by Lance on May 25, 2011 1:13 pm • linkreport

Charlie, I do not know the threshold - this hasn't been vetted so it is unclear exactly what the Council is proposing to tax. A tax on income from bonds doesn't parse a threshold.

I wasn't talking about bond investments within a 401k, I was talking about changing the rules on a 401k so the individual is retroactively penalized. It is not apples to apples. There are residents in the city who have been advised (rightly) by financial planners to move to stable bond investments as they age and prepare for retirement. These are former civil servants, middle and yes, if we have to play class wars, upper class residents. They have depended on a certain set of rules to make their retirement decisions, which the Council has just undermined.

I ask again, if you find out when you are 67 that the Federal Government has suspended social security benefits, medicare/medicaid benefits and decides to tax your 401k at 25% (just using a number here), how will you feel?

by William on May 25, 2011 1:42 pm • linkreport


Governments have different rules than private (that is, publicly-traded) companies do.

The distinction between operating and capital budgets at the state and local level isn't very useful, in my opinion. Money is fungible, why have different budgets? The government has certain expenses they want/need to pay for. Categorizing them correctly is important for decision-making (and what's called "presentation") but the strict difference between the two budgets is political, not economic. Perhaps it's a useful political constraint to require a balanced operating budget, but that's beyond the scope of this discussion.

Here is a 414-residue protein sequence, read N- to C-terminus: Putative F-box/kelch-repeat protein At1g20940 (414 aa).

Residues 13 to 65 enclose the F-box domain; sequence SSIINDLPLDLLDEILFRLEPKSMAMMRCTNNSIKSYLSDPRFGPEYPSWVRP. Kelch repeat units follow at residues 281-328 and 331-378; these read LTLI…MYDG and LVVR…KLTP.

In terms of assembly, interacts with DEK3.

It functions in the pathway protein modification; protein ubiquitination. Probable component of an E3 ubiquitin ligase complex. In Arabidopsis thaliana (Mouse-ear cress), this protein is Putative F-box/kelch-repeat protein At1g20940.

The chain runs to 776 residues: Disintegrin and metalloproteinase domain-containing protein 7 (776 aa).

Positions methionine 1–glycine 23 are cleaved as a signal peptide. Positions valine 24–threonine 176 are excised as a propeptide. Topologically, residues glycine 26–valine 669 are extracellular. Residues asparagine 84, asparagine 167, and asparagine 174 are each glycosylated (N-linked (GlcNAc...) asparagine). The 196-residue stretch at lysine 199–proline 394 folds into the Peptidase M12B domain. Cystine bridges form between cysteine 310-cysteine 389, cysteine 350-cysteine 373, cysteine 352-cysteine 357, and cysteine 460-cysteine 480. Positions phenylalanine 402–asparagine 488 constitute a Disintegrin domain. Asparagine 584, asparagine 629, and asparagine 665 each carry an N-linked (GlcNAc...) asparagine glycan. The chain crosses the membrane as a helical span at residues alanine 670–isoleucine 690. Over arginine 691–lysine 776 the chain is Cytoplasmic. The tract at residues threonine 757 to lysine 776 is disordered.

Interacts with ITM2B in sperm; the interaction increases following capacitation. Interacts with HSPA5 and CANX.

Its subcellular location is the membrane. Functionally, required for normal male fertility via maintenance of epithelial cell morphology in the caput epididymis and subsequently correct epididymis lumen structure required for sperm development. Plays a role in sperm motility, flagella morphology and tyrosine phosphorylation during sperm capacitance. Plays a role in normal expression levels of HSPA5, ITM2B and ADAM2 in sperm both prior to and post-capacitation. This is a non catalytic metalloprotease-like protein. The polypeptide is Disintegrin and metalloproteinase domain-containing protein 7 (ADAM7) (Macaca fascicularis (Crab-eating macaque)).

Fair warning here: although I am a financial accountant, I don't have any professional experience with governmental financial statements.

by WRD on May 25, 2011 1:59 pm • linkreport

@ William--

They have depended on a certain set of rules to make their retirement decisions, which the Council has just undermined.

Yes, they made decisions based on certain assumptions. However they were certainly aware the Government could change the rules at any time. It's a risk everyone knows. By your logic, the government couldn't change any rule because there were people who relied on the existing rule. No one is promised a certain tax policy forever, only until the government changes its mind.

I do agree the government should take this into account when making policy. But they don't have to.

Perhaps the best policy is one of reciprocity. If a state allows their residents to purchase tax-exempt bonds issued by DC, DC should allow our residents to purchase that state's tax-exempt bonds.

by WRD on May 25, 2011 2:05 pm • linkreport

@WRD, I don't disagree with your assessment, but I was just pointing out to @charlie why some segments of the DC taxpaying segment might be upset about this vote. Yes, tax policy can change, but this is a pretty significant one for retirees, particularly since DC doesn't issue a pantheon of bonds that local residents can invest in. That is why the tax-free rules were created.